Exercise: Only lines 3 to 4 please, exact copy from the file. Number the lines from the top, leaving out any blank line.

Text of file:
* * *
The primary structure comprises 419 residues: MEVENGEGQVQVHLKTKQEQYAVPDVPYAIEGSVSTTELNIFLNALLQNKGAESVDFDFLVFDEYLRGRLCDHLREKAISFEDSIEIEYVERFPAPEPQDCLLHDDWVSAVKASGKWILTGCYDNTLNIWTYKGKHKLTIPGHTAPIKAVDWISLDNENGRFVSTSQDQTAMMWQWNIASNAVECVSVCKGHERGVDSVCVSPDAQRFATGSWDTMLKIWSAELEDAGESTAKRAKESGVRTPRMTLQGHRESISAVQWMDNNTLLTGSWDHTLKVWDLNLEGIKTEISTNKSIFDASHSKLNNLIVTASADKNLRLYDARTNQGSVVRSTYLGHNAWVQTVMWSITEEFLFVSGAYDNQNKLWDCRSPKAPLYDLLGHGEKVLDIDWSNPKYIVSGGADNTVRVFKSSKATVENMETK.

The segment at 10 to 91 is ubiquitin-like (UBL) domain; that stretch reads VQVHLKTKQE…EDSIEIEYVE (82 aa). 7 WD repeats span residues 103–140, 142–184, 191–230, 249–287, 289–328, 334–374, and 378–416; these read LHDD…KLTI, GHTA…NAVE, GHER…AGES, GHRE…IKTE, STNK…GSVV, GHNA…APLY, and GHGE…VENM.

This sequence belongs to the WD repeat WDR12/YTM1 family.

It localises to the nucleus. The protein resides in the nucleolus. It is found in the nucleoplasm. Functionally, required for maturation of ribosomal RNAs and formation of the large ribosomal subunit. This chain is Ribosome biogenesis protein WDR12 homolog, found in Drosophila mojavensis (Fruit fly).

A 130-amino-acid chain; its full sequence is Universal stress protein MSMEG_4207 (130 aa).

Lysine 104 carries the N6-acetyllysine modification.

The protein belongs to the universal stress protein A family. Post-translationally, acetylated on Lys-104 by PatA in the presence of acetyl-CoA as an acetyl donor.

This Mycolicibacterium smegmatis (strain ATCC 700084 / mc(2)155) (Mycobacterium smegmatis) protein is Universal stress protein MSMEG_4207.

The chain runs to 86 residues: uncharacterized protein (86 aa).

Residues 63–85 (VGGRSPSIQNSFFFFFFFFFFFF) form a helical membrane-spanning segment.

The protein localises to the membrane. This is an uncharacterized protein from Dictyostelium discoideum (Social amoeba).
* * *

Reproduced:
This sequence belongs to the WD repeat WDR12/YTM1 family.

It localises to the nucleus. The protein resides in the nucleolus. It is found in the nucleoplasm. Functionally, required for maturation of ribosomal RNAs and formation of the large ribosomal subunit. This chain is Ribosome biogenesis protein WDR12 homolog, found in Drosophila mojavensis (Fruit fly).